Don't Get me Going on This Stuff, Please
A Follow-up on Margaret Wyles' Essay on Fascism

by Milo Clark

August 27, 2000


Note from the Editor:  Since the publication of Margaret Wyles' essay on fascism Milo Clark has sent three or four e-mails filled with thoughts and pointers to greater knowledge. I dutifully forwarded them to Margaret Wyles until it dawned upon me that Swans' readers may wish to share Milo Clark's encyclopaedic culture. So a bit of editing and reshuffling and here it was. Just had to get approval, which I got and more. And please, take the opportunity to read or re-read Wyles' powerful piece.

Says Clark: "My thanks to the editor for assembling a semi-coherent posting from a number of rambling rants and raves. In doing so, however, he gets me going on this stuff . . . . Again! I can't apologize for the resulting inconsistencies other than to note that paradox is the nature of actuality."


       As follow-up to Margaret Wyles valuable essay, "Sex, Lies and Fascism.... Again?" I will recommend some thought provoking possibilities. Rather than use the digested form or précis, for the most part, I will simply name them. This decision is based on a rather simple thought. The ability to think, allegedly a goal of education, may be a function of completed thought. The willingness to think for oneself may also be an antidote to the processes lamented by Margaret Wyles. For me to digest the work of others, in this case, may lead more to an undesired than a desired end, an unintended rather than an intended outcome.

       However, I would be pleased if other Swans readers would, on their own, find relevance similar to what I am discovering through these pieces (among the myriad available).

       Historian John Lukacs has written extensively about the Second World War, especially the earlier days thereof. He has gradually refined his analysis from years to months and, most recently, He focuses on Five Days in London, May 1940. His comments on how people in Europe, Great Britain and the United States viewed the Nazi phenomenon are instructive and relevant, offering essential refinements to Wyles's theses.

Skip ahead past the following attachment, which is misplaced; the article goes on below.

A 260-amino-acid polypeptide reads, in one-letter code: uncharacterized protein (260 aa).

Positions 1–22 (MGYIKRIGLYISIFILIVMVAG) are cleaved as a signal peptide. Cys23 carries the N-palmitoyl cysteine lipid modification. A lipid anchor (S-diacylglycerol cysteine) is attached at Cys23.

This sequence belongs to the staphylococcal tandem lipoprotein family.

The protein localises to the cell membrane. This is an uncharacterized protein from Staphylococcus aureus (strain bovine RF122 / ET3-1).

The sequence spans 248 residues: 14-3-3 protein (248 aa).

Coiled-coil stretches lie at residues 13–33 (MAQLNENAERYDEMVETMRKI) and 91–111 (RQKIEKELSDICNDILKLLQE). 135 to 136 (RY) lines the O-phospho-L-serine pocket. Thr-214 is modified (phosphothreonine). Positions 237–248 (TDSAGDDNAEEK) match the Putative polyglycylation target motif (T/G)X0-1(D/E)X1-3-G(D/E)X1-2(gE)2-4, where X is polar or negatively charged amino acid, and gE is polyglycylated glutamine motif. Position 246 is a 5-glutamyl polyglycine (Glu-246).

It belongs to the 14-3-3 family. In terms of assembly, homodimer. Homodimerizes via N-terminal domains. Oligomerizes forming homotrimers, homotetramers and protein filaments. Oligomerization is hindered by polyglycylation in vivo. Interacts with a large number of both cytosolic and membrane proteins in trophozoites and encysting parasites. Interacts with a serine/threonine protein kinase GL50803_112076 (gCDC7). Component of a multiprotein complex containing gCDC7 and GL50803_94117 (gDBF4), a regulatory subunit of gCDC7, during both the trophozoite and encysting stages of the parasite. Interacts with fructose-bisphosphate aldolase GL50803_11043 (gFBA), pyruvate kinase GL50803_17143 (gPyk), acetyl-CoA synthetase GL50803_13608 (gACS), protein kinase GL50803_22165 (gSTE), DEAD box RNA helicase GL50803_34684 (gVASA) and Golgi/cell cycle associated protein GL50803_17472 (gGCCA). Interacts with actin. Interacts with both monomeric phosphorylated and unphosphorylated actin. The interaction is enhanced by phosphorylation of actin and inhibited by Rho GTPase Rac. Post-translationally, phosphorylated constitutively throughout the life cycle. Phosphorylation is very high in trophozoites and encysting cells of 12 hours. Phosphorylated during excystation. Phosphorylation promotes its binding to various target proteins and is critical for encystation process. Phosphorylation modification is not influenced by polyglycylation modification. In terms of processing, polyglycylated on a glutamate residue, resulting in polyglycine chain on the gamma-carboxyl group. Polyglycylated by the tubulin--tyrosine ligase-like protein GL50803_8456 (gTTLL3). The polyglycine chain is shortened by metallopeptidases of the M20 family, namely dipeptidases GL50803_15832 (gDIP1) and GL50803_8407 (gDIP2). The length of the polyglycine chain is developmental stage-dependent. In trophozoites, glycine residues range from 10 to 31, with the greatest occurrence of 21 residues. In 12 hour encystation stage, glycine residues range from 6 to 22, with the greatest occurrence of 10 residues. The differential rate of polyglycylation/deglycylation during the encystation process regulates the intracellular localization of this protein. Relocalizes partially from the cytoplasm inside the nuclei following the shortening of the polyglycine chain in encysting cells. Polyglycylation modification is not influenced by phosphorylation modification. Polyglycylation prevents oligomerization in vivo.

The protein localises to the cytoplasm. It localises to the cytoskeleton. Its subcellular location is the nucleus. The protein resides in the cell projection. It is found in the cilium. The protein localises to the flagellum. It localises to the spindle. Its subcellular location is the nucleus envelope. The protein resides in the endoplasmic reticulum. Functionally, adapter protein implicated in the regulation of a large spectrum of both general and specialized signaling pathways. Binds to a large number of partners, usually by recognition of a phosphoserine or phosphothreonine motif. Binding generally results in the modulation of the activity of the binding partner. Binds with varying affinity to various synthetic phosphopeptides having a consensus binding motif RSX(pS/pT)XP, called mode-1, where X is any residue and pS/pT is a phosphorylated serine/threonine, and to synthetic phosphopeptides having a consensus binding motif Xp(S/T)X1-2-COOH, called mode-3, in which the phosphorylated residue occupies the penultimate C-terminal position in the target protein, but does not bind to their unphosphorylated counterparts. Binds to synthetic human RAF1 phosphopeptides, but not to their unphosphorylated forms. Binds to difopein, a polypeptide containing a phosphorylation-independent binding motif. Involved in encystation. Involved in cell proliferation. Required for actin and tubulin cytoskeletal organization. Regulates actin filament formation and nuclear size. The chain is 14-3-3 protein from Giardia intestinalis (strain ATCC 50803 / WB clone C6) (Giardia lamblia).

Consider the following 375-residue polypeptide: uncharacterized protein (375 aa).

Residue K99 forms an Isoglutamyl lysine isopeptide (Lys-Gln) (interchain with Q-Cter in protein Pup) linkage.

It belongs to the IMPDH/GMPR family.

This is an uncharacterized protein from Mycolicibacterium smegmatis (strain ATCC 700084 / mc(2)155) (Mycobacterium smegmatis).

Distinctions are carefully made between public opinion and popular sentiment; between understanding and knowing as well as many other pairings too often glibly confused. His concluding paragraphs are indeed provocative.

       Five Days in London, May 1940, Lukacs, John, Yale University Press, 1999. ISBN 0-300-08030-1

       For those who cut teeth on McLuhan (or even vaguely remain aware thereof), Paul Levinson has tenaciously probed the media for the Mcluhan message. His latest work, Digital McLuhan, a guide for the information millennium, serves to find the prophet coming of age. For those of us click-clicking away in typescript on light-through screens, Levinson gives form to our efforts to catch up with the media involved.

       Digital McLhan, a guide to the information millennium, Levinson, Paul, Routledge, New York, 1999. ISBN 0-415-19251-X.

       In my view, "Harper's" has eclipsed "The New Yorker" and "The Atlantic Monthly" in attempting to come to grips with issues raised in Wyles' piece. The August 2000 issue offers at least five worthy efforts.

       1) Editor Lewis H. Lapham, in his Notebook (p.7) writes on "School Bells," the state of the art in politics and education.

       2) In his essay, "The Last Word, can the world's small languages be saved?," Earl Shorris provides insights into the roles and significance of language, per se, and the losses involved in losing them much like extinct species. Here in Hawaii, for example, there are but a handful of elders who grew up in Hawaiian speaking contexts, for whom the language is, in many ways, akin to old Sanskrit, that is, based in oral experiencing rather than linear assemblies of symbols to be assembled, translated into word-sounds to be then given mind space in place of grokking. Most who now study Hawaiian are studying the transformations and filtering through missionary minds into text books in English. For the majority of these students, Hawaiian is a second language if a language at all. Reich's insights are very valuable in this context, although quite ignored.

       3) Renata Adler may be familiar to Swans visitors and readers. Her article, "A Court of No Appeal, How one sentence upset the New York Times" offers sharp insights into the state of journalism and suggests how media have dissolved into polemic more than journalism. This trend, more accurately a raging acceleration, is pertinent to Wyles arguments.

       4) As further gristly evidence that the U.S. does not take kindly to losing conflicts, see "You Must Go Home Again, Deported L.A. gangbangers take over El Salvador" by Scott Wallace. [See also Gilles d'Aymery's recent piece on OIL and missionaries]

       5) Given the SWANS relationship to the once and former Yugoslavia, see the map, "Slouching Towards Bosnia."

       Furthermore, if the readers develop a small taste for Lukacs after having read his book (Five Days in May), they can expand their awareness and move their analyses forward by jumping into and following the leads copiously available through his expansive body of works.